Kubuntu 10.04 crashed on my NVidia-powered laptop 4 times in one evening (complete freeze of the desktop, lost quite some work that evening). The 10.10 version would not even boot on NVidia (beta testing apparently done by end users of the so-called stable version). Switched back to OpenSuse 11.2, no worries since.
Simon will want one
You just know it. Better still, rig the Boss/head of IT's smartphone/fondleslab to remotely mess things up, with an easy trail leading to said Boss/head of IT. Just one more way of getting rid of a boss.
it is Microsoft trying to persuade users not to use IE at all
Not likely, I must admit, but it is an alternative explanation.
But the question we ask ourselves
How many femtobarns in a nano-wales?
"They couldn't hit the broadside of a barn at this dist ..."
Here we modified that to:
"They couldn't hit a barn if they were standing inside it."
With a femtobarn, this would create difficulties of course.
a whole new meaning of "bipolar" springs to mind watching that video.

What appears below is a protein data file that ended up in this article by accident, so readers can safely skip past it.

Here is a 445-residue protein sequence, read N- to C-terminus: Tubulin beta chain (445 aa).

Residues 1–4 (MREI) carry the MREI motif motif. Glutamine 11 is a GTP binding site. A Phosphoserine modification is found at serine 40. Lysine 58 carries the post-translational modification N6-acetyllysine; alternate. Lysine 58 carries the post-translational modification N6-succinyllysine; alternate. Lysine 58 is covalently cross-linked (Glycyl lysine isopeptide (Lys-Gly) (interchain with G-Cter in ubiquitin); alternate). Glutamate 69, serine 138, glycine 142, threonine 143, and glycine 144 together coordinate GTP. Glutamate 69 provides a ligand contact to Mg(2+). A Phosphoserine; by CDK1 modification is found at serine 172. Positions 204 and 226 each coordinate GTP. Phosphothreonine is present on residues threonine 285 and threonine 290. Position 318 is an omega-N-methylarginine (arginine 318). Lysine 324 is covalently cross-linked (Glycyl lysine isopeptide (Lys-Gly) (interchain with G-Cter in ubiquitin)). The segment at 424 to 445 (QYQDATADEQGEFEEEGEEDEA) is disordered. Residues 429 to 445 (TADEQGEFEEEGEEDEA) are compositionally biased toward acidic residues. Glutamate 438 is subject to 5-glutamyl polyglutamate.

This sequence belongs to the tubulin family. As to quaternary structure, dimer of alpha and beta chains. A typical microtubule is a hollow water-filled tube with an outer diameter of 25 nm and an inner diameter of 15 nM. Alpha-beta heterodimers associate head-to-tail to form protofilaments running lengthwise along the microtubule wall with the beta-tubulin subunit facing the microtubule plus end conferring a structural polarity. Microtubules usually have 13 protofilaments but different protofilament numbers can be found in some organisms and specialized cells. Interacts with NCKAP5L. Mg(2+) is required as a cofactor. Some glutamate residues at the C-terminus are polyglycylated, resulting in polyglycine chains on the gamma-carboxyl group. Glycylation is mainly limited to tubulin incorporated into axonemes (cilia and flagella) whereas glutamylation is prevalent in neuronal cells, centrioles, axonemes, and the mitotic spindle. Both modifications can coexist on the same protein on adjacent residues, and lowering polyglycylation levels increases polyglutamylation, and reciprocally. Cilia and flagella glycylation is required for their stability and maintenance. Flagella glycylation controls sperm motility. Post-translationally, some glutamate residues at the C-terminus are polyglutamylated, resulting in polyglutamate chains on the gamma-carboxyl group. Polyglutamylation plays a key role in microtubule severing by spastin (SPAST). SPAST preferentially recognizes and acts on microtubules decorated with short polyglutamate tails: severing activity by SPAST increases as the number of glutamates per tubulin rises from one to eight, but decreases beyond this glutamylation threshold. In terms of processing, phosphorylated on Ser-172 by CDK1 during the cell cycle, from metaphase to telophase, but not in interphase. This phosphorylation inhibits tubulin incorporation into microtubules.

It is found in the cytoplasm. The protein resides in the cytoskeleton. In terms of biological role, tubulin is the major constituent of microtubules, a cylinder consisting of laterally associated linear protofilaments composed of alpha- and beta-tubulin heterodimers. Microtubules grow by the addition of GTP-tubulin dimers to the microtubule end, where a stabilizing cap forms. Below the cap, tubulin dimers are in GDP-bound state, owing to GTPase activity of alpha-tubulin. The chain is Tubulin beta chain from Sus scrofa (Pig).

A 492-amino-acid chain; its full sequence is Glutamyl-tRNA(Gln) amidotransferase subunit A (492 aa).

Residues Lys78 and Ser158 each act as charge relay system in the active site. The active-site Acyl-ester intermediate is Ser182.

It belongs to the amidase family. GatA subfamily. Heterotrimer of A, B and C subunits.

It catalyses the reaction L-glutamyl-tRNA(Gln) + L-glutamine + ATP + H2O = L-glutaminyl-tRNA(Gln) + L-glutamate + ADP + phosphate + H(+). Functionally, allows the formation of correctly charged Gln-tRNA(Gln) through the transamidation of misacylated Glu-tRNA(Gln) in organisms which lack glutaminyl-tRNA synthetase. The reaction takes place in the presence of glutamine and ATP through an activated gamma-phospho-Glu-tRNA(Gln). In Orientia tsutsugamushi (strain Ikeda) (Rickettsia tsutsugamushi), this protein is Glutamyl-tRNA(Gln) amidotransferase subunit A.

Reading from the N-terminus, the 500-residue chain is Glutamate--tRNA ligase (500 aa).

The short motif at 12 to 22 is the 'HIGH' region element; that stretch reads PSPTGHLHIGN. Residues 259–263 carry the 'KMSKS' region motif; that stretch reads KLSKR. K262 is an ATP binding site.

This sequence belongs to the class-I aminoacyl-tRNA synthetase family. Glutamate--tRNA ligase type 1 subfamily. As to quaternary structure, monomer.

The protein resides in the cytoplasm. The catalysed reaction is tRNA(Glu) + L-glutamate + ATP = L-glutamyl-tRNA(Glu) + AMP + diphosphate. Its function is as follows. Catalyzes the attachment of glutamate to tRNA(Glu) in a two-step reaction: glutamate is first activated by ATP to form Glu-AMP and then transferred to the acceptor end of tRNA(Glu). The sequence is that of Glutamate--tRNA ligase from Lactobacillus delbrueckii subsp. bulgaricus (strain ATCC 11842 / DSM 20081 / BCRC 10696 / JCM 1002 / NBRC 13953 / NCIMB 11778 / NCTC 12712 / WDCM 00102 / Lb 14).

Or is it just me thinking that
Nice looking girls, but why
do both front and rear of the dress show the front of the skeleton?
Mine is the one with the anatomical atlas in the pocket
My thoughts exactly
The 16" guns used shells in the order of a ton in weight, which left the barrel at supersonic speed (820 m/s) yielding some 688 MJ of kinetic energy.
Of course, this is just a prototype being tested.
Just splice in some frog DNA?
Why are you assuming the Denisovans were related to the French?
Monsieur, you offend me, we French are related to the tall, graceful Cro-Magnon!
Re: Not medieval
And anyway, as Pratchett and Gaiman (1990) have stated, bishop Ussher was off by at least 15 minutes
was on my mind more, but then I am that old
Thinner != better